We cycle a lot: beach, lake, woods, play areas, recreation areas, children’s farms. Or, on less weather-friendly days you’ll find us at home: clearing out the laundry room (no bigger than a cupboard), watching a film, playing a game or just being a family. Saturday is shopping day, so we all head off to the market and the supermarket – it’s become a bit of a ritual. Sander and I think it’s important that the children participate in the family shop and here it’s no chore: at the market they get fed with everything from bananas to ‘stroopwafels‘ (traditional caramel biscuits).


What’s the Dutch attitude towards pregnancy and birth?

Most births are expected to happen at home – but that’s changing. Now, over half of all births end up in hospital (even though they nearly all start at home). And, yes, all births are expected to be vaginal as opposed to c-section unless there is a very good reason. A c-section is rarely planned; the decision to do one is usually made during labour.

Talk us through the prenatal process?

Once you fall pregnant, you call a midwifery practice to schedule an appointment (around 8 weeks). This then becomes the practice that monitors and looks after you during pregnancy, birth, and for a short while after the birth.

It varies from practice to practice, but in my experience there are 4-6 midwives per practice, and you meet each one before you give birth. Providing everything goes smoothly, the midwife is responsible for all your check-ups. She arranges the scans (there are 2 scans here in the NL: one scan at 12 weeks the other at 20 weeks). Some practices now offer a scan at 32 weeks but it is by no way standard). If you encounter problems during your pregnancy, you are referred to a gynaecologist.

If everything is going to plan, labour starts at home and you call the midwife, who comes and check on you. Once you’ve been checked, you’ll remain in contact with the midwife and she’ll lead the labour process. If you want to stay at home, you give birth at home with the midwife and the ‘kraamzorg‘.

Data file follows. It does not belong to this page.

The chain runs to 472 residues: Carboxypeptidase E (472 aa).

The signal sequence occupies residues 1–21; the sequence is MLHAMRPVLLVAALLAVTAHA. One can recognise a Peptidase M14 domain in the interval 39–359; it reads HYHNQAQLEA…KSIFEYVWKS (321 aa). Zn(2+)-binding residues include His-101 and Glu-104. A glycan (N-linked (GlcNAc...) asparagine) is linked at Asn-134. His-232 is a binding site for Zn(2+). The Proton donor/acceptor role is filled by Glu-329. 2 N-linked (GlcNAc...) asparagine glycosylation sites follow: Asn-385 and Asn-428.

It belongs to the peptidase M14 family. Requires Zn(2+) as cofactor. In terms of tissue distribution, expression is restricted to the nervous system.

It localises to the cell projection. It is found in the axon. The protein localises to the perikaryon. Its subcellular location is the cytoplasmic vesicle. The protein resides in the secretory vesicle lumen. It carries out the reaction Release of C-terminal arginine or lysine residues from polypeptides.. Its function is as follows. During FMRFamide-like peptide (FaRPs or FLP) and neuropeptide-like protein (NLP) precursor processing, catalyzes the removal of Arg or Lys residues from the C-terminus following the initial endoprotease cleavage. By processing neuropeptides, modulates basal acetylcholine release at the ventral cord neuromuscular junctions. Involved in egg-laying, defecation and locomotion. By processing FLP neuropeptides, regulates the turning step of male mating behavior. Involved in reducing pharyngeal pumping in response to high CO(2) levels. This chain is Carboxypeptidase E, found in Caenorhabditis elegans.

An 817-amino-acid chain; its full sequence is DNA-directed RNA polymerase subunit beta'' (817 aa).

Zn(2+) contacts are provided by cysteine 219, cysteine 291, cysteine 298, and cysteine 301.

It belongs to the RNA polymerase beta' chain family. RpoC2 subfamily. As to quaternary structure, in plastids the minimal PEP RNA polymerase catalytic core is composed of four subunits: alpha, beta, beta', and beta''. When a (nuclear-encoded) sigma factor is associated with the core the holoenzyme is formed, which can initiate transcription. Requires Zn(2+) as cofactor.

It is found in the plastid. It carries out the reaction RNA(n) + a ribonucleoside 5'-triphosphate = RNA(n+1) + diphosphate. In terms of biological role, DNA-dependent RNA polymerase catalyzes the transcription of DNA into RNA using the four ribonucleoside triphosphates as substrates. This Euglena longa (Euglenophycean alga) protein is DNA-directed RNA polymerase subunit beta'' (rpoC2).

If you want pain relief, hospital is the only option as a midwife is not allowed to administer medicine. However, nearly all labours start at home and a move to the hospital is done in conjunction with the midwife.

There are also birthing centres, but I don’t know anyone who has made use of one. Basically, it’s a special centre equipped for labour: you give birth there and then stay for a full week afterwards to receive care and rest.

The most fantastic thing about giving birth here is that we have a choice. Home or hospital; pain relief or no pain relief; and we can make the decision whilst in labour. What a luxury! What a freedom….

And after the birth?

A ‘Kraamzorg‘ comes to your house for between 4-8 hours a day for 7 days after the birth to look after you and the baby. (If you give birth at home she assists with the birth, too). She does the cleaning, washing, bed-changing and hoovering. She ensures that the new mother eats healthily and drinks enough liquid. She will send you to bed if she thinks you’re tired and tell visitors to go away if they come at a bad time! She will also make sure that the baby is well, healthy and feeding properly – and takes his/her temperature twice a day. She also shows the new parents how to look after a baby (i.e. how to wash them, how to change a nappy, how to make a bed, what to do if they get cramp etc). She usually also talks a lot and doesn’t generally have time for fathers who complain about being tired!